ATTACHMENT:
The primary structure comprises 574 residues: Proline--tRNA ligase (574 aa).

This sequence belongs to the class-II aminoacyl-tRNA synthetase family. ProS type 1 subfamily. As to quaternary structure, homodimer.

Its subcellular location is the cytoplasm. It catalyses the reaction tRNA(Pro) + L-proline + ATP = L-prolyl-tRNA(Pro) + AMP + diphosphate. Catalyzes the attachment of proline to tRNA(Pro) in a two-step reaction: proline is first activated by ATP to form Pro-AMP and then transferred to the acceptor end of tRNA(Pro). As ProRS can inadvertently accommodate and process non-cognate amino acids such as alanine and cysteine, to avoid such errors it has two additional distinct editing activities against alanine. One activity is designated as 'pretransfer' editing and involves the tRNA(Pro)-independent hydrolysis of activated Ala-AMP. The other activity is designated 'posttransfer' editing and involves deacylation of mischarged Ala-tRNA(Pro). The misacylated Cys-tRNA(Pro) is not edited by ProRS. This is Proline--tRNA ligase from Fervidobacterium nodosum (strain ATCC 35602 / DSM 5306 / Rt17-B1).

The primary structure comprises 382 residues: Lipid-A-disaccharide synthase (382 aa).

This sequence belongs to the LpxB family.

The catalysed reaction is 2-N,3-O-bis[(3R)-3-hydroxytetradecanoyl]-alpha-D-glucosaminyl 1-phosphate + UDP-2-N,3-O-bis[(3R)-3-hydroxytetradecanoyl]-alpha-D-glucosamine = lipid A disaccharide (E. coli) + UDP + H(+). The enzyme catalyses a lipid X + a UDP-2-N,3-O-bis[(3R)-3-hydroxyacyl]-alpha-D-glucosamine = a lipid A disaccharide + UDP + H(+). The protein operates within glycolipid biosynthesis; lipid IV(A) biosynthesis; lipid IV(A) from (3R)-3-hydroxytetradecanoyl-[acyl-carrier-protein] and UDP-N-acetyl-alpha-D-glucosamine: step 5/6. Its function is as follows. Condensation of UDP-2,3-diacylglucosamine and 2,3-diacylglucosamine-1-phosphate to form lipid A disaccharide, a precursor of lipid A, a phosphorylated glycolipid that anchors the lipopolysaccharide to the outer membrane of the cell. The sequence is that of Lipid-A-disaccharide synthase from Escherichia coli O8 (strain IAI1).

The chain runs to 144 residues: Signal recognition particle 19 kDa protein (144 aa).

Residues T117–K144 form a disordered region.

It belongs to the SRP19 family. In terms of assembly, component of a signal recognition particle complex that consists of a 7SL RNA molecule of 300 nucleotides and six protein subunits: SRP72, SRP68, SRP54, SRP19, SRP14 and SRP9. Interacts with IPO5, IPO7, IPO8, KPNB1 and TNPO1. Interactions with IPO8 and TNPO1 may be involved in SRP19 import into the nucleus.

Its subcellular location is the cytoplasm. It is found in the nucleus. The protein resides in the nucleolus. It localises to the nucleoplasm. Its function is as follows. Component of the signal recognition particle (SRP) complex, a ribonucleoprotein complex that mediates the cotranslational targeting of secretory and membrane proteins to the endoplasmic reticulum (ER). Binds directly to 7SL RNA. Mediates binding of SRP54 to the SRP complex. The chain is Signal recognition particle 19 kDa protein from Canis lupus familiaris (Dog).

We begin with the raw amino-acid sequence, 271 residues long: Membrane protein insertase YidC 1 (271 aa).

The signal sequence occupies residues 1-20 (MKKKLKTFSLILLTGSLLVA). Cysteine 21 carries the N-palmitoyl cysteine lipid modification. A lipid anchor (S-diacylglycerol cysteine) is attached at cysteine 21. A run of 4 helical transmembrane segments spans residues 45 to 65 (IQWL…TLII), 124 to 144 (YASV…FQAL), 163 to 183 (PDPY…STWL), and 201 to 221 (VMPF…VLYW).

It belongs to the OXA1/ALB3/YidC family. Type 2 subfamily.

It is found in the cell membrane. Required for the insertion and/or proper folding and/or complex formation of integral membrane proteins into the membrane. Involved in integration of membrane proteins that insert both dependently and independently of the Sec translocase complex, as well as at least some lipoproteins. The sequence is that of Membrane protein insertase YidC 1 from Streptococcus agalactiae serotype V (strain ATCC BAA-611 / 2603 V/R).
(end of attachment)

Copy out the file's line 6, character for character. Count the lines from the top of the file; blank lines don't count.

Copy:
The catalysed reaction is 2-N,3-O-bis[(3R)-3-hydroxytetradecanoyl]-alpha-D-glucosaminyl 1-phosphate + UDP-2-N,3-O-bis[(3R)-3-hydroxytetradecanoyl]-alpha-D-glucosamine = lipid A disaccharide (E. coli) + UDP + H(+). The enzyme catalyses a lipid X + a UDP-2-N,3-O-bis[(3R)-3-hydroxyacyl]-alpha-D-glucosamine = a lipid A disaccharide + UDP + H(+). The protein operates within glycolipid biosynthesis; lipid IV(A) biosynthesis; lipid IV(A) from (3R)-3-hydroxytetradecanoyl-[acyl-carrier-protein] and UDP-N-acetyl-alpha-D-glucosamine: step 5/6. Its function is as follows. Condensation of UDP-2,3-diacylglucosamine and 2,3-diacylglucosamine-1-phosphate to form lipid A disaccharide, a precursor of lipid A, a phosphorylated glycolipid that anchors the lipopolysaccharide to the outer membrane of the cell. The sequence is that of Lipid-A-disaccharide synthase from Escherichia coli O8 (strain IAI1).